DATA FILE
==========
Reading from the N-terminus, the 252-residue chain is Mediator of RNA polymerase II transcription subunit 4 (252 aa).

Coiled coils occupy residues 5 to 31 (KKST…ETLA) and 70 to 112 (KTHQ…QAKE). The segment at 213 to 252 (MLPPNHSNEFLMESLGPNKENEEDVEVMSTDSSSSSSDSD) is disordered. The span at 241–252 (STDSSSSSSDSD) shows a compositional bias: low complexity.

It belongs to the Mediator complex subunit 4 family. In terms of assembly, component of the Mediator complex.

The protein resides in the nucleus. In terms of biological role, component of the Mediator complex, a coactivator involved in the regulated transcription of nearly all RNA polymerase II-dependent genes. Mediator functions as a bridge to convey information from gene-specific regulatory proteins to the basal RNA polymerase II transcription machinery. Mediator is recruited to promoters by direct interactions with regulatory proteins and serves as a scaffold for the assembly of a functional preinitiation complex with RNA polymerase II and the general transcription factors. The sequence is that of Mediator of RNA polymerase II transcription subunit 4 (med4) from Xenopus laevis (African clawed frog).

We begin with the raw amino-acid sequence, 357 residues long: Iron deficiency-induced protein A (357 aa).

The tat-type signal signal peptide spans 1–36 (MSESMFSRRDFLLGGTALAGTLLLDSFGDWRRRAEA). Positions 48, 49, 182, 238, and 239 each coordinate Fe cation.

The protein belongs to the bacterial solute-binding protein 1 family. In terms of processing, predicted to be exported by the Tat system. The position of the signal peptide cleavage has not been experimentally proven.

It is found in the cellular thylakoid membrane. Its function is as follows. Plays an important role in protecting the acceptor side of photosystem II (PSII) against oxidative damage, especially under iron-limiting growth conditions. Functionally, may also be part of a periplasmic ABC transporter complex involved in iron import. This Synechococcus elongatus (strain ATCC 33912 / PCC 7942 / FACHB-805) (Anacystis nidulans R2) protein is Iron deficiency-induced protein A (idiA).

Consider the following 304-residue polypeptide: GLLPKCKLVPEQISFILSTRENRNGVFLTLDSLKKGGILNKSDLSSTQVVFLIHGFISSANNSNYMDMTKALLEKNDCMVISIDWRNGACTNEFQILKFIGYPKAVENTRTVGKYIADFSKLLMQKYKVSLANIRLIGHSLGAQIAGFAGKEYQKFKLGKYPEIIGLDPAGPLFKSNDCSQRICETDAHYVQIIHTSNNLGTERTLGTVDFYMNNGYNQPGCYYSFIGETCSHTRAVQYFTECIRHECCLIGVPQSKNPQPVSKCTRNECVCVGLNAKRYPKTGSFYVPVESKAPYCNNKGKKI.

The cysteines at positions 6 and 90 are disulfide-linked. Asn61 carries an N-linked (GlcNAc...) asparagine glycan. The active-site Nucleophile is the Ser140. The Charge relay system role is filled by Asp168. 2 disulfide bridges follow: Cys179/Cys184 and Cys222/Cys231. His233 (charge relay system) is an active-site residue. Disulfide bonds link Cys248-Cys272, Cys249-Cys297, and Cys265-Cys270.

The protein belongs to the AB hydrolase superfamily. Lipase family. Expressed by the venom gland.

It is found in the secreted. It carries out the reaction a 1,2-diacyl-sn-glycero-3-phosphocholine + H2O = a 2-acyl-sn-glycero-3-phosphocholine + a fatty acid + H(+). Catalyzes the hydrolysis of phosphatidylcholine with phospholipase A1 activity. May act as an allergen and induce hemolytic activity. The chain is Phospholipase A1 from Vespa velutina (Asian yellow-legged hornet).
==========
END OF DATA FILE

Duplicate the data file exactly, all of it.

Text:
Reading from the N-terminus, the 252-residue chain is Mediator of RNA polymerase II transcription subunit 4 (252 aa).

Coiled coils occupy residues 5 to 31 (KKST…ETLA) and 70 to 112 (KTHQ…QAKE). The segment at 213 to 252 (MLPPNHSNEFLMESLGPNKENEEDVEVMSTDSSSSSSDSD) is disordered. The span at 241–252 (STDSSSSSSDSD) shows a compositional bias: low complexity.

It belongs to the Mediator complex subunit 4 family. In terms of assembly, component of the Mediator complex.

The protein resides in the nucleus. In terms of biological role, component of the Mediator complex, a coactivator involved in the regulated transcription of nearly all RNA polymerase II-dependent genes. Mediator functions as a bridge to convey information from gene-specific regulatory proteins to the basal RNA polymerase II transcription machinery. Mediator is recruited to promoters by direct interactions with regulatory proteins and serves as a scaffold for the assembly of a functional preinitiation complex with RNA polymerase II and the general transcription factors. The sequence is that of Mediator of RNA polymerase II transcription subunit 4 (med4) from Xenopus laevis (African clawed frog).

We begin with the raw amino-acid sequence, 357 residues long: Iron deficiency-induced protein A (357 aa).

The tat-type signal signal peptide spans 1–36 (MSESMFSRRDFLLGGTALAGTLLLDSFGDWRRRAEA). Positions 48, 49, 182, 238, and 239 each coordinate Fe cation.

The protein belongs to the bacterial solute-binding protein 1 family. In terms of processing, predicted to be exported by the Tat system. The position of the signal peptide cleavage has not been experimentally proven.

It is found in the cellular thylakoid membrane. Its function is as follows. Plays an important role in protecting the acceptor side of photosystem II (PSII) against oxidative damage, especially under iron-limiting growth conditions. Functionally, may also be part of a periplasmic ABC transporter complex involved in iron import. This Synechococcus elongatus (strain ATCC 33912 / PCC 7942 / FACHB-805) (Anacystis nidulans R2) protein is Iron deficiency-induced protein A (idiA).

Consider the following 304-residue polypeptide: GLLPKCKLVPEQISFILSTRENRNGVFLTLDSLKKGGILNKSDLSSTQVVFLIHGFISSANNSNYMDMTKALLEKNDCMVISIDWRNGACTNEFQILKFIGYPKAVENTRTVGKYIADFSKLLMQKYKVSLANIRLIGHSLGAQIAGFAGKEYQKFKLGKYPEIIGLDPAGPLFKSNDCSQRICETDAHYVQIIHTSNNLGTERTLGTVDFYMNNGYNQPGCYYSFIGETCSHTRAVQYFTECIRHECCLIGVPQSKNPQPVSKCTRNECVCVGLNAKRYPKTGSFYVPVESKAPYCNNKGKKI.

The cysteines at positions 6 and 90 are disulfide-linked. Asn61 carries an N-linked (GlcNAc...) asparagine glycan. The active-site Nucleophile is the Ser140. The Charge relay system role is filled by Asp168. 2 disulfide bridges follow: Cys179/Cys184 and Cys222/Cys231. His233 (charge relay system) is an active-site residue. Disulfide bonds link Cys248-Cys272, Cys249-Cys297, and Cys265-Cys270.

The protein belongs to the AB hydrolase superfamily. Lipase family. Expressed by the venom gland.

It is found in the secreted. It carries out the reaction a 1,2-diacyl-sn-glycero-3-phosphocholine + H2O = a 2-acyl-sn-glycero-3-phosphocholine + a fatty acid + H(+). Catalyzes the hydrolysis of phosphatidylcholine with phospholipase A1 activity. May act as an allergen and induce hemolytic activity. The chain is Phospholipase A1 from Vespa velutina (Asian yellow-legged hornet).